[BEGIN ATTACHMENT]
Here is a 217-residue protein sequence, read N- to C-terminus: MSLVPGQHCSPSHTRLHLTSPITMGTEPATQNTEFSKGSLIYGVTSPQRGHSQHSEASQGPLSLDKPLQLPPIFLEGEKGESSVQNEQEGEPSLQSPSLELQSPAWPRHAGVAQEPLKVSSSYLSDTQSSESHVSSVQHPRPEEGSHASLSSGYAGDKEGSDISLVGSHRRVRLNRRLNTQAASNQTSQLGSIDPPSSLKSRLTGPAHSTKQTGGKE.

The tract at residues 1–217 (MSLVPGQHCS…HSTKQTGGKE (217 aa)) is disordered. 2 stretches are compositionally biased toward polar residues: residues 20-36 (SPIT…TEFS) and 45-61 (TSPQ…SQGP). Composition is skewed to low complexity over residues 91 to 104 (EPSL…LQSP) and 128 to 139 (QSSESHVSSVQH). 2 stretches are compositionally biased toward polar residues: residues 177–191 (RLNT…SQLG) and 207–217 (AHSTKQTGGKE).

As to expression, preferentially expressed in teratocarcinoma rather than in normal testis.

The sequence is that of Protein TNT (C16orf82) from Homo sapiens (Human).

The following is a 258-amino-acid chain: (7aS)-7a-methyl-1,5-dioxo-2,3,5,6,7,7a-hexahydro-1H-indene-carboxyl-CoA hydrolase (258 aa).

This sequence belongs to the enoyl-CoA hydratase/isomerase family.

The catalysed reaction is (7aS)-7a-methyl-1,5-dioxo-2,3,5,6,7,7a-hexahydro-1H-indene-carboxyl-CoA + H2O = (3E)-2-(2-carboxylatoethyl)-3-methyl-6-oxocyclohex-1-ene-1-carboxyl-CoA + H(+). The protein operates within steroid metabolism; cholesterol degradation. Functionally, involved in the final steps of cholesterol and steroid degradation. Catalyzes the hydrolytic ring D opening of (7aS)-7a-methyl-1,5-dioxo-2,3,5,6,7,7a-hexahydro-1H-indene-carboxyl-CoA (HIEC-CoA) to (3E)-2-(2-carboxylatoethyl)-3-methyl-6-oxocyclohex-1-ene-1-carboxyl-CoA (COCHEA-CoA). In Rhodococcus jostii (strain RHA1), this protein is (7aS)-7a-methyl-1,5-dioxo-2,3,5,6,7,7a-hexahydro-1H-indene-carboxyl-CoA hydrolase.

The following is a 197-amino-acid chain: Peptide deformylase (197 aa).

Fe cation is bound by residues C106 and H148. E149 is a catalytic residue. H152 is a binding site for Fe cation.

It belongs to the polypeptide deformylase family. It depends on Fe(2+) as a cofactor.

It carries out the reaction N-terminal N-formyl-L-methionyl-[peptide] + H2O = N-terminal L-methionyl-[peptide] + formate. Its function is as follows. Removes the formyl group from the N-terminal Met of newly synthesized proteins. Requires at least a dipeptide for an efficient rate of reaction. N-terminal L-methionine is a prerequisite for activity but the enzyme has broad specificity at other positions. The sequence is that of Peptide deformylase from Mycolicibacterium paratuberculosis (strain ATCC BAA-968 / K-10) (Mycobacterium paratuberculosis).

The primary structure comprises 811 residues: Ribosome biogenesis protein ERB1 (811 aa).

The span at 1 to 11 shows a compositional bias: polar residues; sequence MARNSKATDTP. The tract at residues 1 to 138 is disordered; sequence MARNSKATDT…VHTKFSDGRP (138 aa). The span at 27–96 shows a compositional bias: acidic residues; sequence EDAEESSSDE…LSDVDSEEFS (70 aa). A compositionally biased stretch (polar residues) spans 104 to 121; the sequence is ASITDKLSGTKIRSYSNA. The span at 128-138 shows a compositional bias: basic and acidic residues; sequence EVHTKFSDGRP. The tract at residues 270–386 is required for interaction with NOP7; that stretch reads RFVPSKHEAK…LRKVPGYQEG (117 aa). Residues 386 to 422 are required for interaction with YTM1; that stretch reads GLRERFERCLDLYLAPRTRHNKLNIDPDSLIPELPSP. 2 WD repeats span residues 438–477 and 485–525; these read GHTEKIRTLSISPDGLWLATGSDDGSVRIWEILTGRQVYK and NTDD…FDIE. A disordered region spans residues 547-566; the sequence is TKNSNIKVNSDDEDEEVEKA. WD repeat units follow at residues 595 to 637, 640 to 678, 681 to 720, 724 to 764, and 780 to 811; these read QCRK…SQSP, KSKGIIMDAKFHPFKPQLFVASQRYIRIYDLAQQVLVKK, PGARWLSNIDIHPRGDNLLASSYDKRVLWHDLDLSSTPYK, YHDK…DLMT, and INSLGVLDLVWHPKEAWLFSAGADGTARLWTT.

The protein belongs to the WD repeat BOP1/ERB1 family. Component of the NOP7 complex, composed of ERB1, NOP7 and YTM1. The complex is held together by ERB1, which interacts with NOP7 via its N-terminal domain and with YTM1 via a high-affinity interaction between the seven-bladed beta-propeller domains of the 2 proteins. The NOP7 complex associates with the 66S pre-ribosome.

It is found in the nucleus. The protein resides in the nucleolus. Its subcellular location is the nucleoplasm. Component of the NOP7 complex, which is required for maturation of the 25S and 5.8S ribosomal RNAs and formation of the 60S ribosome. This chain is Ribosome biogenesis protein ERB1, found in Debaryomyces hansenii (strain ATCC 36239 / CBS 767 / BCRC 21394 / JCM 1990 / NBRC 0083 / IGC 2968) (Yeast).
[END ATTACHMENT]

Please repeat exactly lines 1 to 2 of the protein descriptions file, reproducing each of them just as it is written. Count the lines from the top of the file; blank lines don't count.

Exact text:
Here is a 217-residue protein sequence, read N- to C-terminus: MSLVPGQHCSPSHTRLHLTSPITMGTEPATQNTEFSKGSLIYGVTSPQRGHSQHSEASQGPLSLDKPLQLPPIFLEGEKGESSVQNEQEGEPSLQSPSLELQSPAWPRHAGVAQEPLKVSSSYLSDTQSSESHVSSVQHPRPEEGSHASLSSGYAGDKEGSDISLVGSHRRVRLNRRLNTQAASNQTSQLGSIDPPSSLKSRLTGPAHSTKQTGGKE.

The tract at residues 1–217 (MSLVPGQHCS…HSTKQTGGKE (217 aa)) is disordered. 2 stretches are compositionally biased toward polar residues: residues 20-36 (SPIT…TEFS) and 45-61 (TSPQ…SQGP). Composition is skewed to low complexity over residues 91 to 104 (EPSL…LQSP) and 128 to 139 (QSSESHVSSVQH). 2 stretches are compositionally biased toward polar residues: residues 177–191 (RLNT…SQLG) and 207–217 (AHSTKQTGGKE).